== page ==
Backed by their government, China’s private investment firms are actively seeking investment opportunities in Australia. Will they adopt the same ‘friendly’ investment approach of China’s state-owned enterprises or forge a bolder path?
Cathay Fortune’s hostile bid for Discovery Metals is remarkable. Not since Sinosteel’s 2008 takeover of Midwest have we seen a Chinese investor snub an Australian company’s board and go directly to shareholders with an offer. Chinese investors are usually at pains to make acquisitions friendly affairs, reflecting a preference for harmony in their business dealings.
The offer is also noteworthy because Cathay Fortune is a private equity firm and not a state-owned enterprise (SOE). SOEs have traditionally dominated China’s outbound investment program largely because PRC government policy provided them access to capital at preferential interest rates. In Australia, SOEs outweigh investment by Chinese private firms, accounting for 92 of the 116 deals in the six years to June 2012.
However, change is afoot. Private investment firms are making up a larger share of China’s global outbound investment (more than 40% in 2011) and the Chinese government is clearly taking steps to support private firms to invest offshore.
In June this year, China’s National Development and Reform Commission (NDRC) and several Government Departments jointly announced a raft of policy initiatives to support private investors, including a policy to encourage State Policy Banks to provide investment finance to private enterprises.
This announcement was promptly followed by the launch of a trial program and draft rules aimed at streamlining approvals of outbound investment activities by private firms. Under the trial, Chinese private firms located in certain cities are not required to apply to the NDRC for investment in resource companies involving less than $300 million and investment in non-resource projects of below $100 million.
Cathay Fortune’s hostile bid for Discovery Metals is a clear example of the policy at work and may be the beginning of what some are calling the “second wave” under China’s “go out” policy.
Cathay’s bid vehicle is a 75:25 partnership between private firm, Cathay Fortune Corporation, and Chinese sovereign wealth fund, China and Africa Development Fund (CADFund).
CADFund is directly funded by the China Development Bank (a State Policy Bank) and is China’s first sovereign wealth fund focused on investment in Africa. Earlier this year, CADFund was involved in the complex M&A transaction with China Guangdong Nuclear Power Group (an SOE) which involved the downstream acquisition of Extract Resources Limited as part of the acquisition for Kalahari Limited. In this case CADFund held a 40% stake in the bid vehicle.
The Cathay Fortune bid is the first hostile bid by a mainland Chinese company since Sinosteel’s bid for Midwest and appears to indicate a growing awareness by Chinese investors of how the takeover game is played. In addition to going hostile, the bid’s 51% minimum acceptance condition is a shift from the usual 100% acquisition model preferred by China’s SOEs.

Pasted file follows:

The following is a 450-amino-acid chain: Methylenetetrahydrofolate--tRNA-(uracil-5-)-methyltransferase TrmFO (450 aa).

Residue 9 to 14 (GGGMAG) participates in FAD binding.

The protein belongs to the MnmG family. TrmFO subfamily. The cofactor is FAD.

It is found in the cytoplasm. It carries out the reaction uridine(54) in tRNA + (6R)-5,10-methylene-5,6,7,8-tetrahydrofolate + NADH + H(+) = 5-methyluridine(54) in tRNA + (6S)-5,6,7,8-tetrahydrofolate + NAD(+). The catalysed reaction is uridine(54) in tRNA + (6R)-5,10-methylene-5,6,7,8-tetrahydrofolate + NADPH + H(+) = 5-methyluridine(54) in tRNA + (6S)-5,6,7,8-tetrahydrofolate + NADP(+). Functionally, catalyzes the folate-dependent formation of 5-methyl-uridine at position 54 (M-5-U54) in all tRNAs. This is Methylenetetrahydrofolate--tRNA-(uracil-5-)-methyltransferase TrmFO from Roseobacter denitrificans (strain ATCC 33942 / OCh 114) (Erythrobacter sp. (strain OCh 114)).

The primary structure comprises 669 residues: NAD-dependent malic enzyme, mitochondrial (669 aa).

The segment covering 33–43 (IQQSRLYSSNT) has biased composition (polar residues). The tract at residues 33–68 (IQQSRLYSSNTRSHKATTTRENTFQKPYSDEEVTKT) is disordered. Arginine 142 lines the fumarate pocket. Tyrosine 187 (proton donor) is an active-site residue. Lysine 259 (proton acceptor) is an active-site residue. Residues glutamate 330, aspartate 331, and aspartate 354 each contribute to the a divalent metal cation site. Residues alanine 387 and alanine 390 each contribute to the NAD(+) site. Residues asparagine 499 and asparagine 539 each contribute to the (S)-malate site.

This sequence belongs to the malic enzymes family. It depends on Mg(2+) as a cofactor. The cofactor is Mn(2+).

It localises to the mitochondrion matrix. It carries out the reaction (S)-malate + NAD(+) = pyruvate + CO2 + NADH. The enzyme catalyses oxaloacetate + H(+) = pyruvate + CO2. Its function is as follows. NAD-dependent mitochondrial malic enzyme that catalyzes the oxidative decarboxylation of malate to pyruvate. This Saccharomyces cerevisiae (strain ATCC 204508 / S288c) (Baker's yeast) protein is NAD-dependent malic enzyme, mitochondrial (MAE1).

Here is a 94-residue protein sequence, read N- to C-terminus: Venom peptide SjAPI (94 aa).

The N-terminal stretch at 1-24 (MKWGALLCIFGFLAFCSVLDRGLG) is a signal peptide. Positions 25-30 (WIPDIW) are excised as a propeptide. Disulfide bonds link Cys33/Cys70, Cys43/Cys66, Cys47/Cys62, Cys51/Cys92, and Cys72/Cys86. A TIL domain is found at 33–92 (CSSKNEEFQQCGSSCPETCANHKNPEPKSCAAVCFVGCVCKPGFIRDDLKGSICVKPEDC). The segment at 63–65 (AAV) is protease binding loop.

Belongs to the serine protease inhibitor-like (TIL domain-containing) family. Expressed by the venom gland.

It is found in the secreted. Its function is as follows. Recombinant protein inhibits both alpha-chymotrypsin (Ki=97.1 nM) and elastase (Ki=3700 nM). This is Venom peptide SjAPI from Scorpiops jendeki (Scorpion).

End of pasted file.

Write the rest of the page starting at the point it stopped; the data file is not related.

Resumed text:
The question arises whether the coupling of private equity with ordinarily risk adverse SOEs signals a change in investment approach. Could China’s private investors bring a boldness to China’s outbound investment program not seen before?
The assertiveness of Chinese private enterprises was highlighted this week when Chengdu Tianqi Industry (Group) Co., Ltd (a private company) announced it had submitted a formal proposal to the board of Talison Lithium Limited to acquire its shares under a scheme of arrangement. While a scheme of arrangement is by nature ‘friendly’, the bear hug by Chengdu is asserted by it to be a “superior proposal” to the proposed scheme of arrangement between Talison Lithium Limited and Rockwood Holdings Inc.
The fact that Chengdu has already obtained PRC regulatory approvals for the transaction shows it has an astute appreciation of the competitiveness of the M&A game.
History has taught us that foreign investors are adept at adapting. Reminiscent of Japanese investors in the 1980s, Chinese investors have evolved their investment model in Australia to suit local conditions, moving from 100% acquisitions to models which include retaining key management (China Minmetals acquisition of key OZ Minerals resources), to joint ventures (PetroChina’s joint venture with Shell to acquire Arrow), to more sophisticated consortia (Shandong Ruyi and Lempiere).
China’s private investment firms are now emerging as a global investment force and they offer Australia’s businesses a new wave of capital injection opportunities. No doubt, in the light of the Asian Century White Paper, the Australian government is already considering how this second wave will shape China’s investment profile in Australia and the implications for our foreign investment policy.
Australia is not the only attractive destination for Chinese capital. Reshaping our thinking about Chinese investment and understanding the increasingly sophisticated forms of Chinese investment vehicles is vital to Australia realising the opportunities of engagement with China. Those that build walls of assumptions about Chinese investment will lose out to those already building windmills in anticipation.
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